Denver parents feel hoodwinked as 4 high schools delay in-person classes

Denver Public Schools parents are angry that the in-person instruction they expected to start this month has been delayed until at least next semester.

At least four Denver high schools have opted to conduct classes remotely through December, satisfying face-to-face instruction requirements by offering two-hour blocks when students may come to a classroom for social-emotional learning or individual help. For months, parents say, they were led to believe their kids would return physically to school, if only part time on a hybrid schedule, and now they worry their kids will be left behind.

“Parents have been lied to, basically, by the school district,” said Krista Douglass, whose daughter Mira Williams auditioned for and was accepted to the Denver School of the Arts in January, before the coronavirus pandemic upended the academic year.

Though DSA has yet to finalize student schedules for the second quarter, Williams has been told she may only be coming to school to take piano lessons for two hours each Friday afternoon. The freshman expects the rest of her classes to be online.

That’s something Douglass, whose other high schooler goes to private school, wishes she had known before committing to enroll in DPS.

“We got a letter, I want to say a week and half ago, from the principal saying they would guarantee 10 hours of in-person instruction, and now we’re getting maybe two,” Douglass said. “All I know is most of the school districts around Denver are managing to find a way to be hybrid, and Denver really isn’t.”

DPS Superintendent Susana Cordova has repeatedly said the district’s goal is to get kids physically back in school when it is safe to do so. That appears to align with most parents’ preferences: districtwide 70% of elementary families enrolled to attend in person, as did 56% of secondary families, she said.

DPS does have guardrails for schools to be able to reopen. Cohorts cannot exceed 35 students, and teachers can interact with a maximum of two cohorts, Cordova said. Secondary schools, which can open Oct. 21, are expected to operate on a hybrid schedule with a minimum of 10 hours of face-to-face instruction.

But much like the Colorado Department of Public Health and Environment left reopening logistics for districts to decide, the state’s largest education system gave individual schools autonomy to figure out how best to implement a return to in-person learning. Every school is unique and trying to manage a web of challenges, from cohorting students to accommodating teachers who applied to work remotely, said Michael Ramirez, deputy superintendent of schools.

Those issues are compounded at the secondary level, where students are accustomed to taking different classes from different teachers throughout the day.

“Our (school) leaders are looking at what kind of schedule they can create that adheres first and foremost to ensure the health and safety of our students and staff, as they’re building out whatever they think is best for their schools,” Ramirez said.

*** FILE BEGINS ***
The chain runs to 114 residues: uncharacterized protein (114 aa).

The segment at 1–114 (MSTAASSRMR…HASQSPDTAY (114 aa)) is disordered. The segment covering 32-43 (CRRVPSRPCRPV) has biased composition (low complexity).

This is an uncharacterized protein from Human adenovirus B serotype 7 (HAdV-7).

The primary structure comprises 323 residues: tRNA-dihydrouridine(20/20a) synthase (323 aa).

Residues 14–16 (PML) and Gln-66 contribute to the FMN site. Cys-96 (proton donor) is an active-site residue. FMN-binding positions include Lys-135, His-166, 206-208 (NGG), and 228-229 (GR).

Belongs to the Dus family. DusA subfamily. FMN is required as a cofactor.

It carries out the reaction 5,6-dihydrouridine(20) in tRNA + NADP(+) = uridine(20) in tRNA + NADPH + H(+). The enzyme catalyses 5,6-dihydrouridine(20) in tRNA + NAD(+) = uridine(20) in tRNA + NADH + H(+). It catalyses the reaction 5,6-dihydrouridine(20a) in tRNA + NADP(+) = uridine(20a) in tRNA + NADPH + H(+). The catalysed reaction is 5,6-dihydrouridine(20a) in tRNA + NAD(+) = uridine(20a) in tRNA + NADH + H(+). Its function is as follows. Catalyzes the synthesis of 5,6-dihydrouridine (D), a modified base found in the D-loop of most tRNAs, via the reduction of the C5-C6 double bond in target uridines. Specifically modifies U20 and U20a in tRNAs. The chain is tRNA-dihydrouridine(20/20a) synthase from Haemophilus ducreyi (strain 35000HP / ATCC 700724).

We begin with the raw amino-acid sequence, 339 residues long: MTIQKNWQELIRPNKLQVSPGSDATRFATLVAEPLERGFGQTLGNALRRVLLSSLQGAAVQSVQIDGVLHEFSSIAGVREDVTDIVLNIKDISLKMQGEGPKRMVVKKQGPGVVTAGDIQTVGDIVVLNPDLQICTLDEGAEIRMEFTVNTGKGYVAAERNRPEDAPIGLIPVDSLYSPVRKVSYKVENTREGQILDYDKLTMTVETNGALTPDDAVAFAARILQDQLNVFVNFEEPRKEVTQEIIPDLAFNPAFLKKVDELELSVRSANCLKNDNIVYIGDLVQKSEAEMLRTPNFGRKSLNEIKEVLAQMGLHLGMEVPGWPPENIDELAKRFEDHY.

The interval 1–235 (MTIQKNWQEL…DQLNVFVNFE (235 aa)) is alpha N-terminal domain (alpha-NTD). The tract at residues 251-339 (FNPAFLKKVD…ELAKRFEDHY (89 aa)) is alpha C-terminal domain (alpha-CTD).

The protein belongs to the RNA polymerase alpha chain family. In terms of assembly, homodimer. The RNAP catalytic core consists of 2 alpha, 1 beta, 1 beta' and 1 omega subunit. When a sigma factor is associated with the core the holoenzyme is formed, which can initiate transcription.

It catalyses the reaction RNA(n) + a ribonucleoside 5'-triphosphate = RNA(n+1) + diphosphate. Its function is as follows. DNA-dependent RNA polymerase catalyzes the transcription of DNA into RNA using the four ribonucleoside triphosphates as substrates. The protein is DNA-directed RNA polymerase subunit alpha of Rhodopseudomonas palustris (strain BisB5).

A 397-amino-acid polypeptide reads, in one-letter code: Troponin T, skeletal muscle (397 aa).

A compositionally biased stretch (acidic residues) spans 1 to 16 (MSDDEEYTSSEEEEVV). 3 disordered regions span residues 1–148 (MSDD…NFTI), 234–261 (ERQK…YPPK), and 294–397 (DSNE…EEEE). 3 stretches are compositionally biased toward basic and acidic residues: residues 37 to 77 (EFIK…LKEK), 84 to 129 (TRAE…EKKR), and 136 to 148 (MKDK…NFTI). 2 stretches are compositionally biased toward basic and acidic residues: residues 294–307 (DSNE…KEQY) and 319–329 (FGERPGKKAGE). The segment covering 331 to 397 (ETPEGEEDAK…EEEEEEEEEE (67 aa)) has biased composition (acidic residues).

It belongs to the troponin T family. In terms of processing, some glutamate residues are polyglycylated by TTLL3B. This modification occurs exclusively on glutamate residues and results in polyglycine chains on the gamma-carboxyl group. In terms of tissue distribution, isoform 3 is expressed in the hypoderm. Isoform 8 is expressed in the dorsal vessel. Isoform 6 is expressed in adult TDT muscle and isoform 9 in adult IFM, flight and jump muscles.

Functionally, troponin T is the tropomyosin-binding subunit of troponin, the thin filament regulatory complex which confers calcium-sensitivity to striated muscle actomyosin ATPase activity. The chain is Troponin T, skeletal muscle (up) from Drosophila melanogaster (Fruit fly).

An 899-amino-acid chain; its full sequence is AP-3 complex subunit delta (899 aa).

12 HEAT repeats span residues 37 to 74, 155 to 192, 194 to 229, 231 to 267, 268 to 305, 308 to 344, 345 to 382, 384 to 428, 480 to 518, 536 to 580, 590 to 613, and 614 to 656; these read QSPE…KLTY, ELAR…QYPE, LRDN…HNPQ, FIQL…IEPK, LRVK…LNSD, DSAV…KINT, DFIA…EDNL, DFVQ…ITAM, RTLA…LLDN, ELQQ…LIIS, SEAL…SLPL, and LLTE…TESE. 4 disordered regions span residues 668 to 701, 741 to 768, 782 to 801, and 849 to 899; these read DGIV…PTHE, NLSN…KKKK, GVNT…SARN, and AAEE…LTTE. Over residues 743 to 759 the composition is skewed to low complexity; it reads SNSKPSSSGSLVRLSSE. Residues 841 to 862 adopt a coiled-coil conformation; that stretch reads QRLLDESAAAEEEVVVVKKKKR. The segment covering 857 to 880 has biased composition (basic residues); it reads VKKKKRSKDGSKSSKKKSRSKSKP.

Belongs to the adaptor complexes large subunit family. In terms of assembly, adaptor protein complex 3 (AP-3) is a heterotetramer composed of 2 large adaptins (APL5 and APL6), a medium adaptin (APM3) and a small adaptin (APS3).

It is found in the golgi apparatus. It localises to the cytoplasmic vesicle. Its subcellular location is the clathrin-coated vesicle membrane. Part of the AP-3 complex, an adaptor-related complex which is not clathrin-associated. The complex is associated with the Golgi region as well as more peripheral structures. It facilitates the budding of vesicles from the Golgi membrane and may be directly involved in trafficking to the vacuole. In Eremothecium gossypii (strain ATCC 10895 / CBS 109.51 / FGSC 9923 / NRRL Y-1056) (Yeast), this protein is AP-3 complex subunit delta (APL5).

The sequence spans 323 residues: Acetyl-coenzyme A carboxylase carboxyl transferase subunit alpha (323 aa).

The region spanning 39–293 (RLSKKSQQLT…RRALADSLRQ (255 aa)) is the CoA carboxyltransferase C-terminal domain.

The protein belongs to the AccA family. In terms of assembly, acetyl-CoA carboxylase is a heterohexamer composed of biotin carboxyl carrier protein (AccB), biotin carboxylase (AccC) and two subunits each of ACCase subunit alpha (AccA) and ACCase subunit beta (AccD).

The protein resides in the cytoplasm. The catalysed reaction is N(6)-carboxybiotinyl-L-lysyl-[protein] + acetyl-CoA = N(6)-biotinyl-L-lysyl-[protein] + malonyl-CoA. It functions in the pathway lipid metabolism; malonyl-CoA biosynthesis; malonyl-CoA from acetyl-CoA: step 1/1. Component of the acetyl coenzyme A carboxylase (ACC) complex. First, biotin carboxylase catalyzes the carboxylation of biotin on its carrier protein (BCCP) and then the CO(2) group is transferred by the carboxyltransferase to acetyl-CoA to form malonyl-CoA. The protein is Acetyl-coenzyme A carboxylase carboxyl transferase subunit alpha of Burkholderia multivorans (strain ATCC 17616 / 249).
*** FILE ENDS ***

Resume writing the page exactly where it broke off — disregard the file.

He emphasized that all secondary institutions are providing in-person learning according to the district’s standards. However, Denver South High School parents like Erica Spoor say their kids’ hybrid schedule is not what they expected, especially compared to those implemented by other metro-area districts.

The district is not tracking individual schools’ return to in-person learning, district spokeswoman Winna Maclaren said, so it’s unclear how many students may not have the opportunity for face-to-face instruction.

In a note to families, South leaders said the school will continue its remote learning schedule through Dec. 18, though students who enrolled for in-person learning have the option to come for two hours each school day for academic or social-emotional support. George Washington High School and Abraham Lincoln High School are also following this format.

“I was expecting there to be restrictions we’d have to adhere to and commitments we’d have to make to be safely back in person, but I was expecting there to be live instruction of their core classes,” said Spoor, who has a freshman and a junior at South. “It was made even more confusing when we saw other schools in same district, like East, release a different plan.”

Ramirez said the number of families who requested in-person versus online learning also varies building to building and plays into how they make schedules. At Denver School of the Arts, 54% of families requested in-person classes, according to district figures, whereas at South the figure was 66%.

Of the Denver high schools The Denver Post has confirmed are sticking with a largely remote plan, only Abraham Lincoln had more families opt for virtual learning (58%) rather than in-person, according to DPS.

David Foster, whose son is a freshman at South, believes the variance in formats will lead to educational disparities among students in the district, especially for those who may not be able to travel to and from school for a couple hours per day.

Douglass agrees, which is why she’s considering pulling her daughter from DPS, which is already facing lower enrollment, in the spring.

“Obviously they’re going to be disadvantaged in some of those ways,” Foster said. “That begins to ask the question, how long do you continue to have faith in your school district to be putting in-person learning at the forefront of what it is that they’re trying to achieve?”

Source: Read Full Article